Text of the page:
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By BOB WHITE
ELIZABETHTOWN — In her closing statement, Shelia Kyle-Reno, attorney for Ray’Mon “Kee” Rogers, said on April 21, 2007, the day 17-year-old Marcus Pratt died, three teens were left standing on a cliff’s edge with the “specter of evil” standing behind them.
“One died, one was beaten and the other has been in fear for his existence ever since.” Kyle-Reno said Monday morning.
With a jury’s guilty-on-all-counts verdict against her client, that fear of existence shifted Monday to a life lost to prison.
Kyle-Reno’s “specter of evil” is James Benjamin “J.B.” Bryant, a 27-year-old accused with Rogers of complicity to murder, two counts of complicity to robbery and complicity to attempted murder.
The commonwealth is seeking life without parole for the 19-year-old Rogers. A minimum sentence for complicity to murder is 20 years.
Sentencing was postponed Monday afternoon because Rogers’ mother, a witness for the sentencing phase of the trial, was hospitalized Sunday night with problems stemming from pancreatic cancer.
Her sister, Tina Rogers, said the teen’s mom likely will give up on her fight against the disease after hearing the verdict against her son.
There was no physical evidence presented during the two-week trial tying Rogers to Pratt’s shooting death.
Only testimony from James Hollister – a then-16-year-old who survived a near-death beating the same night – tied Rogers to Pratt’s death.
Hollister testified that, while being beaten by Bryant, he witnessed Rogers shooting “toward” Pratt in the predawn hours of April 21, 2007, as Pratt ran from the car in which they’d ridden to Elizabethtown.
Testimony of Medical Examiner Barbara Weakley-Jones was that Pratt died as a result of a point-blank headshot. He also suffered a shot to the chest and hand.
The teens allegedly were asleep, drunk on codeine cough syrup and liquor, when Bryant drove them to Elizabethtown’s Southend Commerce Park to rob them of about $800. The robbery turned deadly when the .45 caliber came into play.
Rogers, who took the stand Friday, described Pratt as his friend and pointed the finger at Bryant as the culprit.
Rogers said after hearing gunshots and Hollister scream “KeeKee” for help, he “played opossum” — feigning sleep to avoid Bryant’s wrath.
He said he was arrested by police in Louisville later that day. Rogers said he had planned to turn himself in to EPD that day.
Rogers said he’d told Bryant to “man up” and turn himself in for the murder of “his friend.”
“The jury didn’t take into consideration there was no physical evidence against him,” Rogers’ aunt, Shantel Henry, said. “It’s like they’re trying to make an example of him, when they should be making an example out of Bryant.”
Of the 11 people charged in connection to killings in 2007, Rogers is the first to be convicted on a charge of murder.
As a result of the conviction, he’ll receive no less than a 20-year sentence. The commonwealth chose not to pursue the death penalty against Rogers.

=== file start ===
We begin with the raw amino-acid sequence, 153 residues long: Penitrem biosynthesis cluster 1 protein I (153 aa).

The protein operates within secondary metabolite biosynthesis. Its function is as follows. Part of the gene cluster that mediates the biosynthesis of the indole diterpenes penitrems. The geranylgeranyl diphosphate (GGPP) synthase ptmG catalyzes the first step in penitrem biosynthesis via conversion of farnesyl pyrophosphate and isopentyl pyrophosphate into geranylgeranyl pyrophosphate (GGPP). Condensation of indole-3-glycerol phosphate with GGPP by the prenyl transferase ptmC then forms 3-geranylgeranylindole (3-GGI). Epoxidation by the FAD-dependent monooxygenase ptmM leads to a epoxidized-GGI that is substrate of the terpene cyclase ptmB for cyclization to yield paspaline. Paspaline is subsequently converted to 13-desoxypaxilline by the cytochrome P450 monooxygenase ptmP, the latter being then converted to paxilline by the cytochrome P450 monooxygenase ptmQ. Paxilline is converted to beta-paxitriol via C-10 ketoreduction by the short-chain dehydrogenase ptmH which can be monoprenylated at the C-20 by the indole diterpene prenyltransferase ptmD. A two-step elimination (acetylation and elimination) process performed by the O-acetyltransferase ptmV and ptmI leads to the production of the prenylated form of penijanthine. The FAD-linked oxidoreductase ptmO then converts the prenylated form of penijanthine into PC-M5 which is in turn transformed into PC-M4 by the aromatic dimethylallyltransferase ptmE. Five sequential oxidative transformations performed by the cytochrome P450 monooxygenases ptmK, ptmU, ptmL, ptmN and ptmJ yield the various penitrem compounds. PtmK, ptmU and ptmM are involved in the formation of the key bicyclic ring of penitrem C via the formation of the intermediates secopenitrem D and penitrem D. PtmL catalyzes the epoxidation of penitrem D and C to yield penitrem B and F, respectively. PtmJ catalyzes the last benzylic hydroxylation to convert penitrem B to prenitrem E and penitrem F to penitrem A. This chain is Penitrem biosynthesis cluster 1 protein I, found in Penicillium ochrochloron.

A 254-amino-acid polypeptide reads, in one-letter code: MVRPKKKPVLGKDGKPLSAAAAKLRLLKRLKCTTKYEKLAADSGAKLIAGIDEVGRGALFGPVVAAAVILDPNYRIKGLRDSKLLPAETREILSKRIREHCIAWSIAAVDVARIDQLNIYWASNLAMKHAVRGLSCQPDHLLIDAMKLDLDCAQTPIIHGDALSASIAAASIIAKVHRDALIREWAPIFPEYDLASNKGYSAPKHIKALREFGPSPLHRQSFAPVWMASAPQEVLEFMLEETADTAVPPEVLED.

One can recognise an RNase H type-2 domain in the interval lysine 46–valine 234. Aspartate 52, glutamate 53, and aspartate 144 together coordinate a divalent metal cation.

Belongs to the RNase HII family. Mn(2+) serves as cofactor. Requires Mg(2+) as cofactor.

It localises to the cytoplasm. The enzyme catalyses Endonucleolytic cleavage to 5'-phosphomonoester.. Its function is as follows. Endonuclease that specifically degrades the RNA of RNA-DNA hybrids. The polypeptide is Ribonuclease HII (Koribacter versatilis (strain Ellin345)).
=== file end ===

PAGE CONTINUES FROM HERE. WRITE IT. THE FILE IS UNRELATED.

Pratt’s family said they’re confident Rogers was involved in the crime.
“It was a set up,” Sheritta Pratt-Foree, Pratt’s mother, said. “These teenagers, 14-to-17 are too quick to pick up a gun.” She said it was senseless to kill someone just to rob them of a few hundred dollars.
She also said it was sad for Rogers’ loved ones who now lose their relative to prison, but said the loss she lives with is eternal.
“I’ll never get him back,” Pratt-Foree said. “It’s just hard.”
Pratt fathered two children. Mariah and Elijah Pratt are only 1 and 2 years old, Pratt-Foree said.
She said the grandchildren are a blessing that kept her from becoming suicidal after her son’s murder, but said having to explain Pratt’s violent death to children is near impossible.
“What are you supposed to tell children one and two-years-old when they ask where Daddy’s at?” Pratt-Foree said. “What do you tell a kid?”
Rogers’ family is left with difficult questions as well.
“I don’t know what those people (jurors) heard,” Tina Rogers said. “I thought they were supposed to look at the evidence.”
Chris McCrary, Rogers’ co-counsel, said before the verdict was read that he was clueless as to which way the jury was heading. But he said he knew his client was innocent.
“He’s a good kid that got mixed up with the wrong people,” McCrary said. “His story never changed.”
Kyle-Reno and others who talked to Hollister said the key witness’ story of events leading up to Pratt’s death changed five times during the past 17 months.
Hollister was charged in February in connection to the gang rape of a young girl in Clark County, Ind. He is still jailed on charges relating to that crime.
Jurors were not told of the pending charges.
Rogers’ relatives said Hollister’s testimony shows he’s either afraid to testify against Bryant or reflects a deal made with prosecutors to reduce a sentence related to his alleged involvement in the Indiana case. There is no proof of such a deal.
Bryant is scheduled to go to trial in November. He faces the same charges for which Rogers was convicted.
Rogers may appeal his conviction.
Bob White can be reached at (270) 505-1750.